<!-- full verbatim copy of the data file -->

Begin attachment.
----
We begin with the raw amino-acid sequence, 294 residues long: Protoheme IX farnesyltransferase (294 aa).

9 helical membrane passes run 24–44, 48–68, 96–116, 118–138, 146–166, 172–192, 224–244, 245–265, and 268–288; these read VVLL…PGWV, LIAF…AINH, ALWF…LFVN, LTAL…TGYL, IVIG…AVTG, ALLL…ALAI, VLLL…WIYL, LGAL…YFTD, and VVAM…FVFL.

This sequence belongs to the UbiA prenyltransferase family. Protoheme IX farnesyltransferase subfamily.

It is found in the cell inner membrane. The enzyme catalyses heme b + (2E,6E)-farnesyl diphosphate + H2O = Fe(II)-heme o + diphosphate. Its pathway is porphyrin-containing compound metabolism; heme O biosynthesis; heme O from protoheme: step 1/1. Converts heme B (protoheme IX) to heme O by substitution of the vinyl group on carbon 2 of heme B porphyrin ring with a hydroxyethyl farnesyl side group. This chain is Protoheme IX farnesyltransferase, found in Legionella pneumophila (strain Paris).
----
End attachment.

We begin with the raw amino-acid sequence, 294 residues long: Protoheme IX farnesyltransferase (294 aa).

9 helical membrane passes run 24–44, 48–68, 96–116, 118–138, 146–166, 172–192, 224–244, 245–265, and 268–288; these read VVLL…PGWV, LIAF…AINH, ALWF…LFVN, LTAL…TGYL, IVIG…AVTG, ALLL…ALAI, VLLL…WIYL, LGAL…YFTD, and VVAM…FVFL.

This sequence belongs to the UbiA prenyltransferase family. Protoheme IX farnesyltransferase subfamily.

It is found in the cell inner membrane. The enzyme catalyses heme b + (2E,6E)-farnesyl diphosphate + H2O = Fe(II)-heme o + diphosphate. Its pathway is porphyrin-containing compound metabolism; heme O biosynthesis; heme O from protoheme: step 1/1. Converts heme B (protoheme IX) to heme O by substitution of the vinyl group on carbon 2 of heme B porphyrin ring with a hydroxyethyl farnesyl side group. This chain is Protoheme IX farnesyltransferase, found in Legionella pneumophila (strain Paris).